7 August 2011
Drive

Drive

How do you transform a B-grade action/thriller into an ultra stylish neo noir? Give it to director Nicolas Winding Refn to direct apparently. This year’s Closing Night film Drive was an inspired choice, which I’d love to describe as a homage to 1980s action cinema with a distinctively European edge, but I can’t since there is a self-referential joke in the film about a critic who wrote exactly that. Ryan Gosling plays a stuntman who moonlights as a getaway driver, and his steely and cool performance sets the tone for the film. For at least the first half of Drive it feels like something Paul Schrader may have made. The second half of the film revels more in its generic characteristics with the very graphic and pulpy violence recalling Sam Peckinpah’s The Getaway and Bring Me the Head of Alfredo Garcia. I did find Drive ultimately a little anti-climatic and was a bit disappointed that more wasn’t made of the Driver’s skills behind the wheel. But don’t get me wrong, this is still a finely crafted piece of cinema and a highlight of the festival.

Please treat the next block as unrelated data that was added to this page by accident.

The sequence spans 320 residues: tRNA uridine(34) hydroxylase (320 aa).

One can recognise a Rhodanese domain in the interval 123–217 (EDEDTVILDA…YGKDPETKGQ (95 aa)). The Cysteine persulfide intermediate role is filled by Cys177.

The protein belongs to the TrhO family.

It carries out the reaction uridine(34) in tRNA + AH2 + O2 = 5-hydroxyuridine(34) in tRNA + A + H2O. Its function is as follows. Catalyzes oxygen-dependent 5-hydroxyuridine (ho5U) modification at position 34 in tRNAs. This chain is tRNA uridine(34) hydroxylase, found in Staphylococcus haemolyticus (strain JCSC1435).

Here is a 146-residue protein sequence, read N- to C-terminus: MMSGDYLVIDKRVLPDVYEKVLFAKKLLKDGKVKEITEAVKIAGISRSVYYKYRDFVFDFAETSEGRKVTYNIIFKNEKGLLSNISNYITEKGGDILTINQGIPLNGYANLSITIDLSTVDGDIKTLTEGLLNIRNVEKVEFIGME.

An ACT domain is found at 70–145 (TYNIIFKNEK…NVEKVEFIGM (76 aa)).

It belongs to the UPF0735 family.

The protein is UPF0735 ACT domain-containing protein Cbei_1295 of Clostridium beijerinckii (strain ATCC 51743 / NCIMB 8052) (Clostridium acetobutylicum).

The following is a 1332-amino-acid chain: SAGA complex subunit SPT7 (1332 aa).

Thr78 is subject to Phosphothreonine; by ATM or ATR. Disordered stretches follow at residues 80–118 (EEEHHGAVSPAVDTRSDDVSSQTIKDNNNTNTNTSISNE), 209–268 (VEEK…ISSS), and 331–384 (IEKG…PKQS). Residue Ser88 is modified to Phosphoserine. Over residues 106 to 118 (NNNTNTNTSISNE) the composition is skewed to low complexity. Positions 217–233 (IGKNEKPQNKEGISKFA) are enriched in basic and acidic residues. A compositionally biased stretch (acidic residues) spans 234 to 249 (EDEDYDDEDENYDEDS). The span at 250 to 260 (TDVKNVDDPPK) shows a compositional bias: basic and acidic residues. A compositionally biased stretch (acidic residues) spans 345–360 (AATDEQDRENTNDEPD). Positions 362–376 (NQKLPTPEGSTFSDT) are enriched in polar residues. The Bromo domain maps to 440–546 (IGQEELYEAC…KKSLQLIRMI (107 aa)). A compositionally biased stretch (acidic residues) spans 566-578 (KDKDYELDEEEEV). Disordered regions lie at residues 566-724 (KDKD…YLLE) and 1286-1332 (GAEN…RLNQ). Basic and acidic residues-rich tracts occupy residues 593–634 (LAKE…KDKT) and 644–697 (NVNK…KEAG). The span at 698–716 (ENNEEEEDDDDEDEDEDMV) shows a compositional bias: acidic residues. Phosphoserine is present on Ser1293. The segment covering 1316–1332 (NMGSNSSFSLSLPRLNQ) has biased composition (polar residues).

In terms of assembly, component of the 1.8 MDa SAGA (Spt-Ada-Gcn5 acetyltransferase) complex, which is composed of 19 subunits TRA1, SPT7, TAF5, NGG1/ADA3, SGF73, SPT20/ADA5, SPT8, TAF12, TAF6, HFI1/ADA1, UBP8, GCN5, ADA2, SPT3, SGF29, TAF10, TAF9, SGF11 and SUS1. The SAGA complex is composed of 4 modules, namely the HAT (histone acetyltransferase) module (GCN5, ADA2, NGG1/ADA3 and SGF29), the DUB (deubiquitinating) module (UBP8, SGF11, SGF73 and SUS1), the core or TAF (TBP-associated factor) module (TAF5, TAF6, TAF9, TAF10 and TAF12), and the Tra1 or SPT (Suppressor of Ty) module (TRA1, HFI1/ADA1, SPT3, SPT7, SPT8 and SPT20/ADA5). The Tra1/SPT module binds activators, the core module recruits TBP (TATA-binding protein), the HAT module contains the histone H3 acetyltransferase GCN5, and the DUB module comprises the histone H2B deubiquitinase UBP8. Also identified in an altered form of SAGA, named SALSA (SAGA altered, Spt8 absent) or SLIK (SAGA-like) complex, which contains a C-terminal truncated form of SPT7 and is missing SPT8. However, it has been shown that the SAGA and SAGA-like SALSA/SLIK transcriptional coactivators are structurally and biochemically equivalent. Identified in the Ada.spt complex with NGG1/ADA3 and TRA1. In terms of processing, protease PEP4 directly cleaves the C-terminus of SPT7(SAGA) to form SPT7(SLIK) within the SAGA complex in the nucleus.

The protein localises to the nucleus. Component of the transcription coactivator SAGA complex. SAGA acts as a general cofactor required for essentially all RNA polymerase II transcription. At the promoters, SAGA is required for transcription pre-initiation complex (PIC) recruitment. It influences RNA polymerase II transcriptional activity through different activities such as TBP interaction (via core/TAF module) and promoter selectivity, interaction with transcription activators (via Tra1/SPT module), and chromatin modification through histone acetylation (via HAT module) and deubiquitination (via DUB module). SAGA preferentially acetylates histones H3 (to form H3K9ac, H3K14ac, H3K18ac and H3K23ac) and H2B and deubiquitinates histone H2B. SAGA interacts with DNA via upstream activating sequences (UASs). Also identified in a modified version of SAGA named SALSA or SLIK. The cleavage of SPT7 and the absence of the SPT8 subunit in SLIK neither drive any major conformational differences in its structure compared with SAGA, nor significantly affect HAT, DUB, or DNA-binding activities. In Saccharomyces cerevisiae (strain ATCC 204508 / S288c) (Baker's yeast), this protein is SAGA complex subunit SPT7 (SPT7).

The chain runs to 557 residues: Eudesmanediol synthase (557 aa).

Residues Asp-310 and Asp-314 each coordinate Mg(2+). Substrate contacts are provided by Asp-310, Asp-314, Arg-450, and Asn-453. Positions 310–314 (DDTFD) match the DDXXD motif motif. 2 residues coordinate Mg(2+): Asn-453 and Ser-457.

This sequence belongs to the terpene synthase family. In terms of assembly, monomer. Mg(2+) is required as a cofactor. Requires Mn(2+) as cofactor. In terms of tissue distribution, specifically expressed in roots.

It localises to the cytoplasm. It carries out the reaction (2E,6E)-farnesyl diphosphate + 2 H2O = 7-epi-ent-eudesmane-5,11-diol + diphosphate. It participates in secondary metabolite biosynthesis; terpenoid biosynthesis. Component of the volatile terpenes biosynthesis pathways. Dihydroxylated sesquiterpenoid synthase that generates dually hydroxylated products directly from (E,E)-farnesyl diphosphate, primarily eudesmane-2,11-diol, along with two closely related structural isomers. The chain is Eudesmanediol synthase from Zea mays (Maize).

[EDIT 26/10/2011: Read a full review of Drive]

The Mill and the Cross functions as a living painting and an imagining of how that painting was created. Fusing art, cinema and history, filmmaker Lech Majewski dramatically brings Pieter Brueghel’s 1564 The Procession to Calvary to life with a degree of ambition the rivals the more esoteric work of Peter Greenaway. Most interesting is the web-like structure of the painting that is initially replicated in the film with a web-like narrative structure, with Rutger Hauer as Breughel in the centre and differenet strands of interlocking stories stretching out from him. This is unfortunately somewhat lost when the film ends up focusing on the religious iconography in The Procession to Calvary, with a lengthy re-enactment of Christ’s crucifixion. As The Mill and the Cross was originally designed to be exhibited in a gallery context, I couldn’t help but think it may have worked better as a multi-screen installation to further liberate the concept from the lineal restrictions of cinema.